Jamaine Ortiz fed up with lack of opportunities after Lomachenko loss

Jamaine Ortiz is itching to get back into the ring.

The 26-year-old, however, is growing impatient. Ortiz is coming off a 12-round unanimous decision loss to Vasiliy Lomachenko at New York City's Madison Square Garden in a bout some thought he deserved to have his hand raised.

This past weekend, Ortiz vented on Twitter about fighters who cherry-pick opponents while ducking challenging fights, along with the promoters who choose to protect their investments rather than pit them against tough opposition.

"To me, it’s very upsetting," "The Technician" Ortiz said. "I came off a great performance against Lomachenko. Most of the world thought I won. The rankings have me amongst the top 10 in the world. But there’s no fight for me? No good opponent for me? It’s kind of wild.

"There are so many great fights that can be made right now. Me versus George Kambosos. Me versus Isaac Cruz. Joseph Diaz. Javier Fortuna. There are so many guys with big names who are willing to fight. Why can’t we put these fights together?"

And if the buzz from the Lomachenko fight is irrelevant in 2023, Ortiz added, "then it’s my job is to put myself back in [the conversation].

"One of the things I’ve learned over the years is to keep myself relevant. That’s why I tweeted what I did. I let my feelings out. I understand the business. I have to start poking these guys. The fans and boxing journalists are who make things happen. If the fans are demanding a certain fight and the promoter knows it’s guaranteed to make money, then the promoter will make it happen. If the writers talk about it enough, it begins to make sense. Fighters need to be vocal. Someone has to talk about it."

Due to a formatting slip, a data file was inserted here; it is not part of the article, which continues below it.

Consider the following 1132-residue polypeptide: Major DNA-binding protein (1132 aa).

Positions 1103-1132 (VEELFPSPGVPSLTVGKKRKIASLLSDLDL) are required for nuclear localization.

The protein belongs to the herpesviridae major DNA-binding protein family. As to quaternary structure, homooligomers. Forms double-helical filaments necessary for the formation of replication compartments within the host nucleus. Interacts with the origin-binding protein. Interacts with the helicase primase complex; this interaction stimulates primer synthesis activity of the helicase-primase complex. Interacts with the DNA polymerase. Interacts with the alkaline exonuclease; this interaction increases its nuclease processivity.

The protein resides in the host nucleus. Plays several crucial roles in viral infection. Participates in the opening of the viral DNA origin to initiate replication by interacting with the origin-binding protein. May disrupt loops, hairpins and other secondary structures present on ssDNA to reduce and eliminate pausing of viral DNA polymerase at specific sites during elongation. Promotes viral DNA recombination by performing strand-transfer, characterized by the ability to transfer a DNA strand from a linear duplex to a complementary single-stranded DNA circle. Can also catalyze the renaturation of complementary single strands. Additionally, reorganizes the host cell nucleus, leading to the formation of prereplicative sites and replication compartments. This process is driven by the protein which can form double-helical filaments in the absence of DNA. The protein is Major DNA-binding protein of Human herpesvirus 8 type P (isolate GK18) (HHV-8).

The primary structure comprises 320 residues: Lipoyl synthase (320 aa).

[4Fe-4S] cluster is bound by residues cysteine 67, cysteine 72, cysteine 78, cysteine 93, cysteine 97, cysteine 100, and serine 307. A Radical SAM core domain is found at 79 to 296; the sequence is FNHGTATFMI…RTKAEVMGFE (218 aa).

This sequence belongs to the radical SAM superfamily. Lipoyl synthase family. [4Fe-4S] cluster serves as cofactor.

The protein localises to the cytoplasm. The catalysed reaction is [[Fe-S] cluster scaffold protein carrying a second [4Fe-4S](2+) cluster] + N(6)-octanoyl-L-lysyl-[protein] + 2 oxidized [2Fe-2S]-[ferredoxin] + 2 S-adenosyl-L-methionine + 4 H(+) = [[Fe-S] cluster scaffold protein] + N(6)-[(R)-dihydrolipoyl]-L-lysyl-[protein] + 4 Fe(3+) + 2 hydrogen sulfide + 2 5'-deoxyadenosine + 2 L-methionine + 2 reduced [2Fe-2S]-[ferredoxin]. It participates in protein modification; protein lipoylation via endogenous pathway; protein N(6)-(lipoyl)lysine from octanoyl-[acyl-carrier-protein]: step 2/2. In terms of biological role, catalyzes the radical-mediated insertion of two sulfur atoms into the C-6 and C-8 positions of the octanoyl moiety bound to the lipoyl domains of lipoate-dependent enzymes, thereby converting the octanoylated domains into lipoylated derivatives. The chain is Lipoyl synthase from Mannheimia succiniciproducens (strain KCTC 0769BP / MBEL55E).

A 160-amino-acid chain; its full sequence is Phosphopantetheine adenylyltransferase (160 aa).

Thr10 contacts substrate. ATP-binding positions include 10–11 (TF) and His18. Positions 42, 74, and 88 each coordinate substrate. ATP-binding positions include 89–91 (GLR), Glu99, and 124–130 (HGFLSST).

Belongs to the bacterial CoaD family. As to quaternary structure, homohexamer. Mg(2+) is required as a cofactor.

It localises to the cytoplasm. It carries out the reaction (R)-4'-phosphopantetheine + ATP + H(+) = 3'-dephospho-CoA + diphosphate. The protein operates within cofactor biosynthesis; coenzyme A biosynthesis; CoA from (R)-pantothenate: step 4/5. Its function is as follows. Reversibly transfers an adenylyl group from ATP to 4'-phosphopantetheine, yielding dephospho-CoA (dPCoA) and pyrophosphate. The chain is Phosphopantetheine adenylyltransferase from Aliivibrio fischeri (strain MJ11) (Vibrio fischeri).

Ortiz noted that former two-division world champion Shakur Stevenson described him as a "tough fight for whoever." Therefore, the Worcester, Massachusetts native is now convinced other 135-pounders are avoiding him because he's a high-risk opponent.

"Shakur Stevenson, he puts respect on my name," Ortiz said. "They know me. They know the type of fighter I am. No one is calling me an easy opponent or a pushover. If I’m an easier fight, then why aren’t they calling me name? I want to know who in the world has ever called me out to fight. Nahir Albright might be the only one who’s ever said something. We originally had that fight on Triller [on November 28, 2020], then he pulled out, but we got it back [on Showtime in 2022] and I beat him up. When have I ever said no to fight? At the same time, who’s calling me out? With me being at this level now, who dares call my name?

"I’ve waited a long time. I’m going on seven years as a pro. I’ve been very patient and I’ve been taking everything that comes my way. I’ve been quiet a long time. Now I want to take a little bit more control of my career. Am I wrong for that? Am I wrong for trying to make fights happen or asking for the best?

"I won’t talk trash to a fighter for no reason. But how am I going to sell a fight? In this business, social media, twitter is the place to be. Journalists and boxing writers take what you post on social media and blow it up and circulate it through other media outlets. I have to put my voice out there. If no one wants to fight, then I have to poke at people. I don’t want to just wait, wait, wait and then regret it later."

Prior to the Lomachenko fight, Ortiz outclassed former junior lightweight titleholder Jamel Herring over 10 rounds last May 21 in Las Vegas.

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